Bridge City City Council passes game room ordinance

Published 12:18 am Wednesday, April 27, 2022

BRIDGE CITY — Bridge City councilmembers voted on game room ordinances in a regular meeting this month. The city did not previously have any ordinances on the subject.

Bridge City Mayor David Rutledge and City Manager Brent Walker said the council wanted to have ordinances in place regardless of the outcome of the ongoing court battle over eight-liner machines.

“Orange County already put their ordinance in place,” Walker said. “We just used that and put a $1,000 application fee and charged $1,000 per machine. We modeled similar to what other communities around us used. We used the ordinance that says it can’t be within 1,000 feet of a school, church and planned residential areas.”

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Walker previously told Port Arthur Newsmedia that the discussion around the ordinances came from an inquiry from someone wanting to put one in the city limits. Walker said he has since learned that the potential game room owner did not realize the preferred location was just outside of the city limits and belonged to Orange County.

Walker added that he did receive one phone call from someone out of Houston inquiring about a potential game room, but said nothing was imminent.

Last month, the Second Court of Appeals in Texas ruled the eight-liners are unconstitutional lotteries. The game room operators will likely appeal the ruling, pushing this already 6-year-old case further down the road.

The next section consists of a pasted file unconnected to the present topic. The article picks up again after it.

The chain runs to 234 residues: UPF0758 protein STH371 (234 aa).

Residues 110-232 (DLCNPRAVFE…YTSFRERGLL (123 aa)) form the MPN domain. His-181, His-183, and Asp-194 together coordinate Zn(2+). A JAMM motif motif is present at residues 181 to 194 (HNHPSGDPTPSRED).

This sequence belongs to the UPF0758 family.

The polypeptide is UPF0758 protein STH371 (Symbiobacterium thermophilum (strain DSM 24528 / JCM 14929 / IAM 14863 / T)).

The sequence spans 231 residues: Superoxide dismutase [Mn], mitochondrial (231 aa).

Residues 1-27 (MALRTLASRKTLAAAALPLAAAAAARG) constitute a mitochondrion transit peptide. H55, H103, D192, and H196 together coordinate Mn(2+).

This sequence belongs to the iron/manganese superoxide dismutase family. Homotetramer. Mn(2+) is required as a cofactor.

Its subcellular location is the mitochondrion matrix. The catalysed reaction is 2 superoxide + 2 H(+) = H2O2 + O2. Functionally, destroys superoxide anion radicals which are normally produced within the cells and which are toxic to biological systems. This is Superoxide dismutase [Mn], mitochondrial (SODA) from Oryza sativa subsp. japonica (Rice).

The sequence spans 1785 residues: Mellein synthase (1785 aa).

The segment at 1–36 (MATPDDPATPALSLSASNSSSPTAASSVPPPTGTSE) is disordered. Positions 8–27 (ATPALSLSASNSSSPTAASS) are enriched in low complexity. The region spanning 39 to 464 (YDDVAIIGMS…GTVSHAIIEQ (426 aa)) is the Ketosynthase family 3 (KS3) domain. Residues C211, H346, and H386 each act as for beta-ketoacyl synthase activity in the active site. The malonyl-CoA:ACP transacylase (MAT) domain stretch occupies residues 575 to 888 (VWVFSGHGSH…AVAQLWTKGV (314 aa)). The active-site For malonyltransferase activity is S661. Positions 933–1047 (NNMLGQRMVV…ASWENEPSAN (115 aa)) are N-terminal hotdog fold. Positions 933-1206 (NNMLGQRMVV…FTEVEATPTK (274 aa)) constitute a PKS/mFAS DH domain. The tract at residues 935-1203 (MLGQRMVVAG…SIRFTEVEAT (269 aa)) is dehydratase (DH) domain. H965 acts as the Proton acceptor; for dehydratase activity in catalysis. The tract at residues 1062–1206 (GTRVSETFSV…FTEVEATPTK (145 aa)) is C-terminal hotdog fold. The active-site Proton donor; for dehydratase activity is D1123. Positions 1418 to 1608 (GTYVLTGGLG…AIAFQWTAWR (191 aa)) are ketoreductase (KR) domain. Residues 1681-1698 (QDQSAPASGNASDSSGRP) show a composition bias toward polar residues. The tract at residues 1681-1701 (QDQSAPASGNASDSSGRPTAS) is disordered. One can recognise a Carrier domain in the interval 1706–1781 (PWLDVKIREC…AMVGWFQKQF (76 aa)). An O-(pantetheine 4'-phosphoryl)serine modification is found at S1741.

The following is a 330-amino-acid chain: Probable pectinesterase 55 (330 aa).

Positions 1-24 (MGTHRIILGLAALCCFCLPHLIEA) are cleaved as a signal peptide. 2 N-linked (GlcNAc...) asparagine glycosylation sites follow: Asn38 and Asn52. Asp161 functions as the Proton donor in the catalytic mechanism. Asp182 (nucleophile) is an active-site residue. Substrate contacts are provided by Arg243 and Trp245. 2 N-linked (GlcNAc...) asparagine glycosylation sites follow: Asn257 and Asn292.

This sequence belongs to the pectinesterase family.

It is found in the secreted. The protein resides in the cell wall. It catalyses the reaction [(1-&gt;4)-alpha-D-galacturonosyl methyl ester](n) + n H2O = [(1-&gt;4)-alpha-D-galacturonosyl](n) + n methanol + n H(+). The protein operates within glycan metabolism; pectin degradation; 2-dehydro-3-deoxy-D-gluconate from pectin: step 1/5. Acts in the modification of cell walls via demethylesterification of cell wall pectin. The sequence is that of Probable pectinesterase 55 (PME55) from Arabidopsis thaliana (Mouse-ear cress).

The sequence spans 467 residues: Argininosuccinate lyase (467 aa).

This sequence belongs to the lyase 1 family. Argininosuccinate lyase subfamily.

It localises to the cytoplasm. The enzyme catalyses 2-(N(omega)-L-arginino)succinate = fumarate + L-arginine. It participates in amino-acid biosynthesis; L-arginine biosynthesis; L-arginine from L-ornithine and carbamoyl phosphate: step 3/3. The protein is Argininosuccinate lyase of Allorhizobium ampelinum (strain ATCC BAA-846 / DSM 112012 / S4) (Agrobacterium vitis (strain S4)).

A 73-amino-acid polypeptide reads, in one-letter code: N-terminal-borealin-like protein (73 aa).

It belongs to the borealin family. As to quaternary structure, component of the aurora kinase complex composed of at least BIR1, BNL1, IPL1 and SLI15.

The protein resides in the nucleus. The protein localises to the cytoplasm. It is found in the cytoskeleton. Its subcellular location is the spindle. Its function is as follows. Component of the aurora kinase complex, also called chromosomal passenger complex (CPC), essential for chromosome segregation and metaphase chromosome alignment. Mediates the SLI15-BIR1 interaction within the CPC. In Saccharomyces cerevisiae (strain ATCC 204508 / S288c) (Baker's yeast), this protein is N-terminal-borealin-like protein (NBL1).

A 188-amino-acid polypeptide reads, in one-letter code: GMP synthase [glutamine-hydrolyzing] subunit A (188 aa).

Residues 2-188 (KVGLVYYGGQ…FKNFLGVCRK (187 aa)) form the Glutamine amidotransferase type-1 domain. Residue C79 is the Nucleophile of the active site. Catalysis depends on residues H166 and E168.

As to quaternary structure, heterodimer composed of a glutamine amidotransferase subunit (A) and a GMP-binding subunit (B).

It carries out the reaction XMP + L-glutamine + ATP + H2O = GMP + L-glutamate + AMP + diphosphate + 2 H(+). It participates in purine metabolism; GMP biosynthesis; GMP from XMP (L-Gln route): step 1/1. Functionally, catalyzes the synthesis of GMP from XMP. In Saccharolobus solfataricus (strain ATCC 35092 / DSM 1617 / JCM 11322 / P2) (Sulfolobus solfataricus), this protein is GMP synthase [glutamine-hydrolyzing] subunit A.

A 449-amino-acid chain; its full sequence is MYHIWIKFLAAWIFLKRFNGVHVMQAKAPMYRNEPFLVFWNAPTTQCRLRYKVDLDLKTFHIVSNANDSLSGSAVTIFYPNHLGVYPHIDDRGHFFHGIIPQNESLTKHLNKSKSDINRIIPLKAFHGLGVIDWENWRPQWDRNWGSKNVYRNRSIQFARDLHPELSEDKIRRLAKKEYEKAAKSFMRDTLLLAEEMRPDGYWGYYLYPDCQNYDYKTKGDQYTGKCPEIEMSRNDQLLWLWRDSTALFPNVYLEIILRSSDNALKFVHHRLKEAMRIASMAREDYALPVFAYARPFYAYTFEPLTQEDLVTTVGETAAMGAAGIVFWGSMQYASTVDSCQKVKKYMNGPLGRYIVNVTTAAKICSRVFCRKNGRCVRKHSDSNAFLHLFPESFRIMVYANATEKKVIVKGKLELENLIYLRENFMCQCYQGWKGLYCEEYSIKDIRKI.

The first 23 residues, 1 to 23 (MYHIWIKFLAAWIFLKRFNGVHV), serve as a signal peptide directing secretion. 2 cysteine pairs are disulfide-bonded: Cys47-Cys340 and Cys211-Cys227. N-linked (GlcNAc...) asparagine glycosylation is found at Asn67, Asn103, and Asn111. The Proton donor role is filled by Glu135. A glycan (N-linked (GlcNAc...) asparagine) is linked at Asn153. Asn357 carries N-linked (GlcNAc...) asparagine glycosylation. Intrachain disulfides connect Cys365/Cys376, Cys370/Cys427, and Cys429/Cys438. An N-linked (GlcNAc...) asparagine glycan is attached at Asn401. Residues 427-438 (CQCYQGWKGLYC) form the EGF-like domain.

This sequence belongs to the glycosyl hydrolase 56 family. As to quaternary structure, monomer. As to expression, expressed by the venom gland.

The Texas Supreme Court could uphold the ruling and put the use of the machines to a vote to see if Texans want them to amend the state’s constitution to allow eight-liner machines.

Rutledge said he and the council wanted to be proactive.

“I think it was important to have it that way we can control what goes on in our city,” he said. “If at some later date, the Supreme Court knocks down these ordinances, then no harm, no foul. We just want to do the best we can for our citizens.”

Walker said the council had met a few times to discuss the ordinance and make sure the council liked the final product.

Rutledge said he was pleased with the final set of ordinances.

“I think it is a very detailed ordinance,” he said. “I think Orange County copied it from Jefferson County and Bob Wortham. It passed all of the smell test for constitutionality and wording. We felt it was pretty much bulletproof. We just tailored it for out city.”